FTC Dings Google $22.5M in Safari Cookie Flap

Photo: compujeramey/Flickr

Google agreed to pay a record $22.5 million to settle Federal Trade Commission charges it intentionally circumvented the default privacy settings of Apple’s Safari browser, using a backdoor to set cookies on browsers configured to reject them, the commission said Wednesday.

Google immediately disabled the practice in February after the Wall Street Journal disclosed it, which was discovered by Stanford researcher Jonathan Mayer and confirmed by security consultant Ashkan Soltani.

Safari, which accounts for about 6 percent of desktop browsing and more than 50 percent of mobile browsing, is the only major browser to block so-called third-party cookies by default. When you visit a website, all browsers by default, including Safari, allow that site to put a small tracking file on your computer, which allows the site to identify a unique user, track what they’ve done and remember settings. That’s a first-party cookie. Cookies placed by ad networks and social sharing buttons are third-party cookies.

The FTC complaint said Google had maintained publicly that users would be opted out automatically of getting Google ad cookies on other people’s sites under the default Safari settings.

The fine, while minuscule when juxtaposed to Google’s second-quarter revenue of $12.21 billion, represents another PR blow to the Mountain View, California-based media giant that has adopted the slogan: “Don’t be evil.” Google has come under fire for misrepresenting its Google Buzz information-collecting practices and for collecting Wi-Fi payload data from its Street View cars as they drove through neighborhoods.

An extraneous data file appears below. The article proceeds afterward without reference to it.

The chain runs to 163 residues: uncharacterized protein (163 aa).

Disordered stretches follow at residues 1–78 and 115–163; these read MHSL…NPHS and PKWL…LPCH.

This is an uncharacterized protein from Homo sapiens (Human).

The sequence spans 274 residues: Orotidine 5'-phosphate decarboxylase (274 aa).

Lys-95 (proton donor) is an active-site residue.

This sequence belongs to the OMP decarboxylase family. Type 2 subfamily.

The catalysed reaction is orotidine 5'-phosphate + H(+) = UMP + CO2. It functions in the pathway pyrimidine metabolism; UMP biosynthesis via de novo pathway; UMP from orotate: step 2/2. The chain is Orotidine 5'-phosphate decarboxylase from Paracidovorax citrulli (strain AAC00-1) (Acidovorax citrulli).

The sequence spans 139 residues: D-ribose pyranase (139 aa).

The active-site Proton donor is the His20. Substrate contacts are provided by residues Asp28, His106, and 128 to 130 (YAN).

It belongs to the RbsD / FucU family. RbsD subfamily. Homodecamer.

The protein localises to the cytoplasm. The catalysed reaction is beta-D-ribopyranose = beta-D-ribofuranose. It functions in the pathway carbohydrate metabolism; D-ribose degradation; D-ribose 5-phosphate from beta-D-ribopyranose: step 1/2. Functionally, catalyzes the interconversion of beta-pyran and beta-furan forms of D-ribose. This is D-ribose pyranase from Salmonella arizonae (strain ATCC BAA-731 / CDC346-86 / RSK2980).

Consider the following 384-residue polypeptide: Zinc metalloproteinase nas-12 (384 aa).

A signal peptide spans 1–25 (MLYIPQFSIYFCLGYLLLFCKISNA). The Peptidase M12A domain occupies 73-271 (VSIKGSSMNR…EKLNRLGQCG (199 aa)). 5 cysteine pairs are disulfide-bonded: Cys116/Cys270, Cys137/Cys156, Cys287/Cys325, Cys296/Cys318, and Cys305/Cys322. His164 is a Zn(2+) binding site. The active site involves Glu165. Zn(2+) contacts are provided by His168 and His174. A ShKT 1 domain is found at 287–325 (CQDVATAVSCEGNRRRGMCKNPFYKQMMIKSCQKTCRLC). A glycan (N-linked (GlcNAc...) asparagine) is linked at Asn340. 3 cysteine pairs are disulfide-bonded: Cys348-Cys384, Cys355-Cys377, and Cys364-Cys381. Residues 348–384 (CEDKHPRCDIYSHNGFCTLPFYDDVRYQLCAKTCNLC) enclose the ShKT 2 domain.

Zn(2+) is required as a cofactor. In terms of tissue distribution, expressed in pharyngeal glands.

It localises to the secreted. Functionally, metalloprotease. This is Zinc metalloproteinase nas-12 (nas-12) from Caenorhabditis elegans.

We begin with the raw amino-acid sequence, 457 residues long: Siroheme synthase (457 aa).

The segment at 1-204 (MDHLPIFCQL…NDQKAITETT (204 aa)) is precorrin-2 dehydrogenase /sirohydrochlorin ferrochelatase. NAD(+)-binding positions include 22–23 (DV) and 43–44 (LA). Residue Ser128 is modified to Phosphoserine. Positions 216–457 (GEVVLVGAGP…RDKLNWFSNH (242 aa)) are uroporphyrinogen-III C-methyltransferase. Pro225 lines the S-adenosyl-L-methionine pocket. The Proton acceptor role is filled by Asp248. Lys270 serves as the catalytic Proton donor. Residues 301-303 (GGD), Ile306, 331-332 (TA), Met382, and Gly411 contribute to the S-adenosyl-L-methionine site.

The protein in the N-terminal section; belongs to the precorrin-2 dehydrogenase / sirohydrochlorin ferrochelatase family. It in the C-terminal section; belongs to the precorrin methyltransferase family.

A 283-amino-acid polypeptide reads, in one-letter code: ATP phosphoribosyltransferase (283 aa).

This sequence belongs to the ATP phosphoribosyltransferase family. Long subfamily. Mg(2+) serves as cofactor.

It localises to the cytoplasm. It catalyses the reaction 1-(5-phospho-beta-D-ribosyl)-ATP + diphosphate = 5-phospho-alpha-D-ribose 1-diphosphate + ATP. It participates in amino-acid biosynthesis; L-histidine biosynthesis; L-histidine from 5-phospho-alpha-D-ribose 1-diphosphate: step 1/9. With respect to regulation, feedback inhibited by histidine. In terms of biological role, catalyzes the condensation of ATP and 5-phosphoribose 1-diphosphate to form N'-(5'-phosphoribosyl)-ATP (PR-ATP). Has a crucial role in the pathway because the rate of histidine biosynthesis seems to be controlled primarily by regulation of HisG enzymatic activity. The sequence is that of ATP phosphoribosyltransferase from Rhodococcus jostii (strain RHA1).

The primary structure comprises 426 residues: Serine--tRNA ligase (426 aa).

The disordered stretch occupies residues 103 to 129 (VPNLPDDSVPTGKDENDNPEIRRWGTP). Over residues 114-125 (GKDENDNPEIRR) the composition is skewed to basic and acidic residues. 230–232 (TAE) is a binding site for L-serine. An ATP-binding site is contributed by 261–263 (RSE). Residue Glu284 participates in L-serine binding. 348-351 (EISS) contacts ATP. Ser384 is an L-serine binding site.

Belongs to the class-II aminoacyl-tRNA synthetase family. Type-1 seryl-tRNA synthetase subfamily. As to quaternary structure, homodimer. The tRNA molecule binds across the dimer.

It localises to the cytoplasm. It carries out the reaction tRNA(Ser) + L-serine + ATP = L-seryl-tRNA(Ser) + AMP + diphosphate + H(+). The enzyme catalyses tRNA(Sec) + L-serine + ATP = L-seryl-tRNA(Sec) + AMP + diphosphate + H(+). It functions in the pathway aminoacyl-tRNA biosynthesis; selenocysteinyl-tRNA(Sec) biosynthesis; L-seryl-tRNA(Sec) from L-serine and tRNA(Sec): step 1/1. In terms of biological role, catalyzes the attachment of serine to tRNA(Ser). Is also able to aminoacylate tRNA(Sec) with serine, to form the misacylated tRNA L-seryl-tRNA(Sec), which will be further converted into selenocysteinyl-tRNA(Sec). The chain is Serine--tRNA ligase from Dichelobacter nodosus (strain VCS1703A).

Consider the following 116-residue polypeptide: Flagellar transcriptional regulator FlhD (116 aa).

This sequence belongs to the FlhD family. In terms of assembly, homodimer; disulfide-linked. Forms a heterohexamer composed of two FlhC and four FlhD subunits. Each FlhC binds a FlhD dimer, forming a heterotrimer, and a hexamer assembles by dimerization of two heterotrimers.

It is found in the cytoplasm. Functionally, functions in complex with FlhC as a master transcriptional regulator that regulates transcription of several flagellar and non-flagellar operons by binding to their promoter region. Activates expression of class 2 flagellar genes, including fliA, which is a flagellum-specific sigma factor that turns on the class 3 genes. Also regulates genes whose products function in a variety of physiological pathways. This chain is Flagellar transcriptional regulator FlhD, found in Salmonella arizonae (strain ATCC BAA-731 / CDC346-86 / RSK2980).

The FTC said Google’s underhanded practice breached a 2011 consent agreement related to Google Buzz in which Google agreed with the agency not to misrepresent its privacy practices, including whether it is collecting personal information, for the next 20 years.

“The record-setting penalty in this matter sends a clear message to all companies under an FTC privacy order,” said Jon Leibowitz, FTC chairman. “No matter how big or small, all companies must abide by FTC orders against them and keep their privacy promises to consumers, or they will end up paying many times what it would have cost to comply in the first place.”

Safari blocks the sites that power those services from setting or reading cookies, so a Facebook “Like” button on a news site, for instance, can’t tell if you are logged in, so it can’t load a personalized widget. Google’s DoubleClick advertising network, along with a number of ad servers, were caught avoiding this block, using a loophole in Safari that lets third parties set cookies if the browser thinks you are filling out an online form. (See a good technical overview here.)

Google said it used the backdoor so that it could place +1 buttons on ads it places around the web via its Adsense program, so that logged-in Google+ users could press the button to share an ad. Without the work-around, the button wouldn’t be able to tell Google which Google account to link the button to.